Victorian tenancy regulation changes come into effect on March 29 | Malaysian Institute of Estate Agents

Victorian tenancy regulation changes come into effect on March 29


From March 29, tenants will be legally protected by new measures, most notably, the implementation of minimum standards.


The state government said while many rental properties already met the minimum standards, they are now being enshrined in law.

Renters won’t have to ask permission to attach child safety devices such as blind or cord anchors and pressure-mounted child safety gates to properties as part of the new regulations.

Installing picture hooks on walls, increasing the energy efficiency of a home by installing new LED globes or planting a vegetable or herb garden, without permission, are part more than 130 rental reforms being introduced.

The Residential Tenancies Regulations 2021 outlines changes to the Residential Tenancies Act 1997, based on feedback from more than 700 submissions.

Victorian Council of Social Service chief executive Emma King said strengthening the rights of Victorian renters has been a long time coming.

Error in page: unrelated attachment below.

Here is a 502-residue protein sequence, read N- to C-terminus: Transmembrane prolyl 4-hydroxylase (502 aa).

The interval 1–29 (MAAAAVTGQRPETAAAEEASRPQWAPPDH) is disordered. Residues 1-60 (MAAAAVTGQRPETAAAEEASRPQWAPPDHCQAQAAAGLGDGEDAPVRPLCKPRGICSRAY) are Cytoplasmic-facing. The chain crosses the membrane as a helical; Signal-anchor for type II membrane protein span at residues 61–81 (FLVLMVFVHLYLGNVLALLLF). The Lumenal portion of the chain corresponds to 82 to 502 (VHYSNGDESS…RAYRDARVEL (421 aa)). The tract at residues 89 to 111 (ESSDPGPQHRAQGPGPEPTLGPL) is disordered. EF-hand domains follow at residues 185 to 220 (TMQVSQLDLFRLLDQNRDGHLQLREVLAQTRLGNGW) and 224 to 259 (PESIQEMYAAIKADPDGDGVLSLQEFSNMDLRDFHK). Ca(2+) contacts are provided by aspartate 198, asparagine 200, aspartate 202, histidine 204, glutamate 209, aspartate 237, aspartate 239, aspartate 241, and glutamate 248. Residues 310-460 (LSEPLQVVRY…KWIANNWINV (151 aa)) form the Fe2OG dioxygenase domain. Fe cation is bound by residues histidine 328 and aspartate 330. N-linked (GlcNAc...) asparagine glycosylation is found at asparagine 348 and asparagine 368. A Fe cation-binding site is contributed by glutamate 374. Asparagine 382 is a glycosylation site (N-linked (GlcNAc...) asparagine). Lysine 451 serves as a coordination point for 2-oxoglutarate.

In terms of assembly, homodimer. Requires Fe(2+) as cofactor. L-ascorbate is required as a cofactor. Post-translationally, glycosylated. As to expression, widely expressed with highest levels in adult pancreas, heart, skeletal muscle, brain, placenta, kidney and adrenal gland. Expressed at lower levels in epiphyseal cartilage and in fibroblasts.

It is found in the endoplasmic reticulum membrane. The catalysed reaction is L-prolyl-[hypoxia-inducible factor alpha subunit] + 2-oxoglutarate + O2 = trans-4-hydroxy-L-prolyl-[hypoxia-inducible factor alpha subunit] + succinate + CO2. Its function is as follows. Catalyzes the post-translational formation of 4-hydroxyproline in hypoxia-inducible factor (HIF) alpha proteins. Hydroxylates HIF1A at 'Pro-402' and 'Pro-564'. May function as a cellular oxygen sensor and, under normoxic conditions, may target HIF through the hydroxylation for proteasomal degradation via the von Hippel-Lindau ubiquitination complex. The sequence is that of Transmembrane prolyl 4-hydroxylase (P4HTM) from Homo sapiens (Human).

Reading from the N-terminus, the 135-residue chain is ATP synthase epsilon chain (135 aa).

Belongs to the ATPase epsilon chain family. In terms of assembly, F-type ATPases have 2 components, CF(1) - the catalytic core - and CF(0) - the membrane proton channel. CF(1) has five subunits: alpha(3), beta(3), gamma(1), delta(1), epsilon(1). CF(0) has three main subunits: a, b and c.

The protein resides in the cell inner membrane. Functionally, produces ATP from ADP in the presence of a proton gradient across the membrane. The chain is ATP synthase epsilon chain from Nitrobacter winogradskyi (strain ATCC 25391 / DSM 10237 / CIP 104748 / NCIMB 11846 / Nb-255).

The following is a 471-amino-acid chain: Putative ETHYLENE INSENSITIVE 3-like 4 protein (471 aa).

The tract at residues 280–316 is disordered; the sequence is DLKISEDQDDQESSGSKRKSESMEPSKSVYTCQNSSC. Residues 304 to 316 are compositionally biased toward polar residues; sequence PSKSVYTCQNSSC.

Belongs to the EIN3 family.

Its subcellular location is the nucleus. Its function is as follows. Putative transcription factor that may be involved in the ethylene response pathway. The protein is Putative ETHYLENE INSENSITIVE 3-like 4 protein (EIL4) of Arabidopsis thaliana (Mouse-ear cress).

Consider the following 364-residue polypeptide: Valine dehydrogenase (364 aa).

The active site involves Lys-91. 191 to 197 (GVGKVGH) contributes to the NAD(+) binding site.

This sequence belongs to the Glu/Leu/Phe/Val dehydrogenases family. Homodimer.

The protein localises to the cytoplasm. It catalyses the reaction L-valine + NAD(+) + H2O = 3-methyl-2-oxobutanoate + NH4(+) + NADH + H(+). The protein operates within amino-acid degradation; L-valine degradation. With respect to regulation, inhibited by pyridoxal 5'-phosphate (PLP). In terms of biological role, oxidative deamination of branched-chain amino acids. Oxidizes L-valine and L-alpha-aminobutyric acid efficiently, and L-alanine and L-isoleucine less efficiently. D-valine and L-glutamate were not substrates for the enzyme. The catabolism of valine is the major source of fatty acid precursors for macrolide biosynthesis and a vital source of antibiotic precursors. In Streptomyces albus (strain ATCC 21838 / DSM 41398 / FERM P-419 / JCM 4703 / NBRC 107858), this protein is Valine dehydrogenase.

“The reforms are smart and measured and are about basic things like safety,” Ms King said.

“They will make life easier and safer for hundreds of thousands of Victorian renters.”

According to data from the Real Estate Institute of Victoria, the median rent paid in Bendigo to December 2020 was $335, compared to $360 in regional Victoria.

Despite this, Bendigo’s rental yield is one per cent greater than the regional average of 4.2 per cent.

Minister for Consumer Affairs, Gaming and Liquor Regulation Melissa Horne said the government has delivered the biggest reforms to renting in Victoria.

“Renters have a right to a safe, secure and affordable home they can call their own and landlords have peace of mind with stronger accountability from those renting,” Ms Horne said.

“These reforms turn rental properties from a house into a real home.”

Landlords will benefit from the reforms through clearer obligations and modern regulation and processes, Ms Horne said.